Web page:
Pro cyclist, Mark Beaumont is about to embark on the incredible challenge of cycling around the world in just 80 days, in the hope to smash the current 123-day world record.
Mark is a long-distance cyclist and adventurer, from Scotland, who has loved cycling since he was a young boy and, at the age of 12, had already cycled his way across Scotland. After reading an article in the local newspaper about a guy who had cycled from John O’Groats to Land’s End and thinking it sounded cool, Mark then peddled that same journey, solo, by the time he was just 15 years old.
Over the years, Mark’s passion has fuelled his hunger for challenge, and his first major expedition was to circumnavigate the world, unsupported in 194 days, breaking the world record at the time by 82 days. Following on from this impressive world record, Mark set off on his second major expedition to cycle the Americas. Focusing on endurance rather than speed, Mark cycled the length of the Americas and scaled the highest mountain peak on each continent – another world first. This extremely tough challenge saw Mark climbing mountain passes whilst carrying 30kg of kit, battling with dehydration and warding off bears in order to sleep at night.
This time, Mark is hoping to smash the world record again and his inspiration for his next challenge is the iconic adventure novel ‘Around the World in 80 Days’ by French writer Jules Verne, published in 1873. Now, more than 144 years later, Mark has captured that same adventurous spirit and will journey around the world in 80 days by bicycle.
With just over four nerve-racking days to go, his dedicated support team at the ready and after two and half years of rigorous training and planning, Mark is under no illusion of the huge challenge that lies ahead, but believes they are ready. He said: “We’ve planned the expedition incredibly well. I’ve got a great team behind me and I’m in the shape of my life – and my goodness I’ll need to be.”
In April 2017, Mark took on an epic warm-up expedition, cycling 3,500 miles around the coastline of Britain in a fortnight. Mark said: “It was brutal, the coastline of Britain in April has some pretty unkind weather.” The purpose of such a demanding warm-up was to enable Mark and his support team to prepare for the upcoming 80-day expedition and to test out the concept of putting his body through an intense 240 miles of peddling a day.
With plenty of expected hiccups along the way, the warm-up put Mark, his team and his bike through their paces, but proved a fantastic opportunity to tweak the expedition plans, make necessary changes to the bike and to make sure they were working together as efficiently as possible. Mark said: “It went well, we probably got about 80% right and 20% room for improvement.”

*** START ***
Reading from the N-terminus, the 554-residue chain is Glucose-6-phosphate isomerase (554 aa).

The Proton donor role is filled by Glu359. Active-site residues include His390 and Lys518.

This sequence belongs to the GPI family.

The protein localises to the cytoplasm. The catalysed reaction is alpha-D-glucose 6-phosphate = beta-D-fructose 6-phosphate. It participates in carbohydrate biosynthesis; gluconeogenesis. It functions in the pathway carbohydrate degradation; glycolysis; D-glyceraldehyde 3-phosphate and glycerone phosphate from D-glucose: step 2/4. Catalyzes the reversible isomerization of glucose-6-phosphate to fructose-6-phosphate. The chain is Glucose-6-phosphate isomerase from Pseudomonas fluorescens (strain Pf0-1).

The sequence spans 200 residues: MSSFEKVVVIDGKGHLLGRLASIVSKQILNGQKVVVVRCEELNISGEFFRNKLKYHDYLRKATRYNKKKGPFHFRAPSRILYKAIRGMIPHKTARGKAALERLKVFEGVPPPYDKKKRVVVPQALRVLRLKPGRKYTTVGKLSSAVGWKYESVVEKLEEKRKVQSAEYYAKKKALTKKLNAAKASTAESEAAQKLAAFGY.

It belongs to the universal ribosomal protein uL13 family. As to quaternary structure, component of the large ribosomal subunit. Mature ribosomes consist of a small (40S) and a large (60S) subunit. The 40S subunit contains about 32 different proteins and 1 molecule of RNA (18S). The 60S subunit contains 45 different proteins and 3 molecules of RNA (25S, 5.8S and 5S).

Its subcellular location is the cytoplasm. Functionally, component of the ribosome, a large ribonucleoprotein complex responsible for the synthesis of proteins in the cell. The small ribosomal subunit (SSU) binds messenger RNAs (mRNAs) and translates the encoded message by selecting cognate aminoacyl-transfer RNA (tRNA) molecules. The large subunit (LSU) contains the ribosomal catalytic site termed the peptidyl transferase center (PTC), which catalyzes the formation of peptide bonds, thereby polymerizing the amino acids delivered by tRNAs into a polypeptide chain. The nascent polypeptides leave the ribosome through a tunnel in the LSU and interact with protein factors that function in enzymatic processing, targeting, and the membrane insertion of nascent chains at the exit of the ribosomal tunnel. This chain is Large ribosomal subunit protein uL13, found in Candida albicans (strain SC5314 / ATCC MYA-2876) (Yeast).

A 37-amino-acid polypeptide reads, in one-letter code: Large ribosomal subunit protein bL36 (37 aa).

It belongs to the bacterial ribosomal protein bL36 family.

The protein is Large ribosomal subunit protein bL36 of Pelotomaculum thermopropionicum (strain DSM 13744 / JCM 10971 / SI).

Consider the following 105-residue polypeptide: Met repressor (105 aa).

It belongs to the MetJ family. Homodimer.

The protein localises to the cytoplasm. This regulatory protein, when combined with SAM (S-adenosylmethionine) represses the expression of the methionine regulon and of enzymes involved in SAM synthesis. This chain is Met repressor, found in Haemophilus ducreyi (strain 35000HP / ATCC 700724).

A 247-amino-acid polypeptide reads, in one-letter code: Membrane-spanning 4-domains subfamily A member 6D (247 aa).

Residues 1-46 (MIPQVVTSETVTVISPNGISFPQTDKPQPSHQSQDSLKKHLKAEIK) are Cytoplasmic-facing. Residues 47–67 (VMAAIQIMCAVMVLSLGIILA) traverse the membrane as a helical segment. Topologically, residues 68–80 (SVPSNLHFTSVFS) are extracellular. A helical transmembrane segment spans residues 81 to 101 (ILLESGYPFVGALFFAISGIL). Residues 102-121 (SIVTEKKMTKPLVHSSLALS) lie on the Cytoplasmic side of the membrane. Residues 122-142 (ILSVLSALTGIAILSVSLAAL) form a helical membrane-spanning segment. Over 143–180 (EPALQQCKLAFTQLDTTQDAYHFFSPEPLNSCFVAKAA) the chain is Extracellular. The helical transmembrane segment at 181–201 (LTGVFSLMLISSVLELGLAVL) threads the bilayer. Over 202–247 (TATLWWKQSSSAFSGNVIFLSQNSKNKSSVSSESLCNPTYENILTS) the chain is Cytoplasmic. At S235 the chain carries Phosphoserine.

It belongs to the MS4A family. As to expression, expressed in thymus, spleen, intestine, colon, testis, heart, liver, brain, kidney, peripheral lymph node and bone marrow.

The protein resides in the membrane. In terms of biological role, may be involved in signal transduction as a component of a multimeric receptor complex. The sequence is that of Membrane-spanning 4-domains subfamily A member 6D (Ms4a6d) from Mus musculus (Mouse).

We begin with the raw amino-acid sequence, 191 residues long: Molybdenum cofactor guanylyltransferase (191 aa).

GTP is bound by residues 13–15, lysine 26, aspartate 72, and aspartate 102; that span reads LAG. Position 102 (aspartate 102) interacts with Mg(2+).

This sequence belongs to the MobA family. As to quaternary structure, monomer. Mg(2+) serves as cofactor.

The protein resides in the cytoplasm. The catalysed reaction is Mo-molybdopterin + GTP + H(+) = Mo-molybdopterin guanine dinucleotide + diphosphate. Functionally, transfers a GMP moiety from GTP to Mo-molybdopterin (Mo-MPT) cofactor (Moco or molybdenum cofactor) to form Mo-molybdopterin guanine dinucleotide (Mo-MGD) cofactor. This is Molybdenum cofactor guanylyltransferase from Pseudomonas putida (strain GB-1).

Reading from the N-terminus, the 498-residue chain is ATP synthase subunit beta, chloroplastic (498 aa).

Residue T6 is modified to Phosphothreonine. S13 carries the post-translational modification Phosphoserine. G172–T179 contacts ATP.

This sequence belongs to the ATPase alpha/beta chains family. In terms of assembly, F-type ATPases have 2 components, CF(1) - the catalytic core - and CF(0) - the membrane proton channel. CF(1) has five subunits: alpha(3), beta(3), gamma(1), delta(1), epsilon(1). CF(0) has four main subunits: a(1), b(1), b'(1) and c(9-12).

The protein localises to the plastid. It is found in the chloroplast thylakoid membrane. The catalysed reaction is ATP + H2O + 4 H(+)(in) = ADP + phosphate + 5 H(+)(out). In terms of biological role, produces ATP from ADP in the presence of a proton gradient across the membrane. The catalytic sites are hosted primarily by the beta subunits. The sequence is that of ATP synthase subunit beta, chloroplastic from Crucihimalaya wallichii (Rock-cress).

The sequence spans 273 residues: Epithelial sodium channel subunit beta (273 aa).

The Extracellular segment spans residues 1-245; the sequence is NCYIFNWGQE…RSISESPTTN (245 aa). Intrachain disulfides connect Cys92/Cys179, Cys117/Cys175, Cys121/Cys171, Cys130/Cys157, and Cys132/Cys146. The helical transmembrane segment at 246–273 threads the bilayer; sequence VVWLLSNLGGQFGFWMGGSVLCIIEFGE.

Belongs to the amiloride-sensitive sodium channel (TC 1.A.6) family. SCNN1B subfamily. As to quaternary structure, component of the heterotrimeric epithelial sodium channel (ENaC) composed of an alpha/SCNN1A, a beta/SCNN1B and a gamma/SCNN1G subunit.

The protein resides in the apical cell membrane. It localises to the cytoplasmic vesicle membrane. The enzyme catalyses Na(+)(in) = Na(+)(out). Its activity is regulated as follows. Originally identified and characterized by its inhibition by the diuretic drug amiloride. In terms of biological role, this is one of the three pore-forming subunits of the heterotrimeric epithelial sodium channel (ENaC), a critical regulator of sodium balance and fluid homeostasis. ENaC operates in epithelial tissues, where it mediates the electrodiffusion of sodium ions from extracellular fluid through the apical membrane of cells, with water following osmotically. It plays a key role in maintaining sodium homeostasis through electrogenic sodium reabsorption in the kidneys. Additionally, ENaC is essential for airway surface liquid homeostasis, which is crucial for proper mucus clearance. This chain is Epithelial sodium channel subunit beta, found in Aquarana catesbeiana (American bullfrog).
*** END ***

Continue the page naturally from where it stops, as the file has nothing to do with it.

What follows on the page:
Since returning home from the warm-up in April, Mark has turned his attention to high-intensity conditioning, to help prevent any injuries occurring during his 80-day challenge. He’s also been focusing on his core. “When you’re in that aero position, it’s very demanding on your core. So it’s not just about leg strength, it’s really about conditioning yourself to be able to spend a huge amount of hours in that position.”
Being out on a long-haul expedition is not only incredibly tough on the body, but it can be even tougher on the mind. During his expeditions, Mark has to dig deep into his psyche and it’s the fear of failure that pushes and drives him to the finish line. Mark said: “I think a lot of road riders would struggle in an expedition situation, physically they could probably do it, but they’ve probably never been there mentally…I ride with people all the time that are better riders than me, but they wouldn’t have the experience or the psyche to do the distances I do.”
Not only is Mark hoping to smash another world record, he’s cycling for an amazing cause. He’s been working with the charity Orkidstudio for around 10 years. They are dedicated to helping those in need by building schools, health care centres, farms and orphanages in underdeveloped countries. Mark is hoping to raise £10 for every mile he’ll cycle on his 80-day expedition, which would total a whopping £180,000, helping to make a huge impact to many lives.